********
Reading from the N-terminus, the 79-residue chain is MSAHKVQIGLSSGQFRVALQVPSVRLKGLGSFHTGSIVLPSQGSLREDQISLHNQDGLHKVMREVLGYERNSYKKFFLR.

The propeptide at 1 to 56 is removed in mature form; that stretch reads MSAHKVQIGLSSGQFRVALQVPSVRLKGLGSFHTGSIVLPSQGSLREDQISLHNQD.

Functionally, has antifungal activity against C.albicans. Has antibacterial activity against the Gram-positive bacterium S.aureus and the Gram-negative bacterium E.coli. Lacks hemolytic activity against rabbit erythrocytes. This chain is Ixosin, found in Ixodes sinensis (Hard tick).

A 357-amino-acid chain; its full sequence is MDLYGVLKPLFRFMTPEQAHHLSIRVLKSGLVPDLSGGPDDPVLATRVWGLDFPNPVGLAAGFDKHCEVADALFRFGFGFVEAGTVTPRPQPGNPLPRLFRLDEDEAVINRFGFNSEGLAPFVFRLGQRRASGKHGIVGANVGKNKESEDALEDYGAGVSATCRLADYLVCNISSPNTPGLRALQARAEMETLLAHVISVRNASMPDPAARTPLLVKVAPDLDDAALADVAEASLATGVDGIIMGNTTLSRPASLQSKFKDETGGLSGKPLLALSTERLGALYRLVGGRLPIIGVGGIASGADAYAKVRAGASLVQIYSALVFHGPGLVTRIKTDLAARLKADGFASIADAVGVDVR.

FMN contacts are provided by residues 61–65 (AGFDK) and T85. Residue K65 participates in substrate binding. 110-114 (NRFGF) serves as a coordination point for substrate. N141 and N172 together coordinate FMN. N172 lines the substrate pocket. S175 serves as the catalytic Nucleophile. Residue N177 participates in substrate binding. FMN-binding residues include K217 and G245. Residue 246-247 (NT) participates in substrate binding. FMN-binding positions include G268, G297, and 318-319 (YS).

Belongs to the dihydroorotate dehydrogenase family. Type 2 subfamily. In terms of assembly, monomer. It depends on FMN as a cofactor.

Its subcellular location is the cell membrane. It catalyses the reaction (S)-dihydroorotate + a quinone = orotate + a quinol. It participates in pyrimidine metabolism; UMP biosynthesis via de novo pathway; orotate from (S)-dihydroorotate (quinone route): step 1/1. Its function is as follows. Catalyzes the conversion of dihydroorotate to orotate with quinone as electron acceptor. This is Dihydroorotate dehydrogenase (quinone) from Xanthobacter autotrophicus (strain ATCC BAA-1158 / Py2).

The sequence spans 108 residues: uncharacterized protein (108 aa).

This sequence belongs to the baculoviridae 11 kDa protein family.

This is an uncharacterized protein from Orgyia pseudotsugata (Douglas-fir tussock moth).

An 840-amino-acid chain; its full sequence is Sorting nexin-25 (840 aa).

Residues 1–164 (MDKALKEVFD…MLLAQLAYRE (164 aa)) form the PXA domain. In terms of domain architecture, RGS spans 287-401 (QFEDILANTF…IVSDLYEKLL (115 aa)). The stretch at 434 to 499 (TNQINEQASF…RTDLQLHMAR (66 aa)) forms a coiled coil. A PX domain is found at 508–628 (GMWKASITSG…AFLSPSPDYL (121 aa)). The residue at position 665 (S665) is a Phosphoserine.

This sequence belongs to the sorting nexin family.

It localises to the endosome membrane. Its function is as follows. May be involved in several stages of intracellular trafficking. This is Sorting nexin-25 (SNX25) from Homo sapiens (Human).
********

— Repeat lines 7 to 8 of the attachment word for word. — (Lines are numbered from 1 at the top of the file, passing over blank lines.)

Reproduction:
Its subcellular location is the cell membrane. It catalyses the reaction (S)-dihydroorotate + a quinone = orotate + a quinol. It participates in pyrimidine metabolism; UMP biosynthesis via de novo pathway; orotate from (S)-dihydroorotate (quinone route): step 1/1. Its function is as follows. Catalyzes the conversion of dihydroorotate to orotate with quinone as electron acceptor. This is Dihydroorotate dehydrogenase (quinone) from Xanthobacter autotrophicus (strain ATCC BAA-1158 / Py2).

The sequence spans 108 residues: uncharacterized protein (108 aa).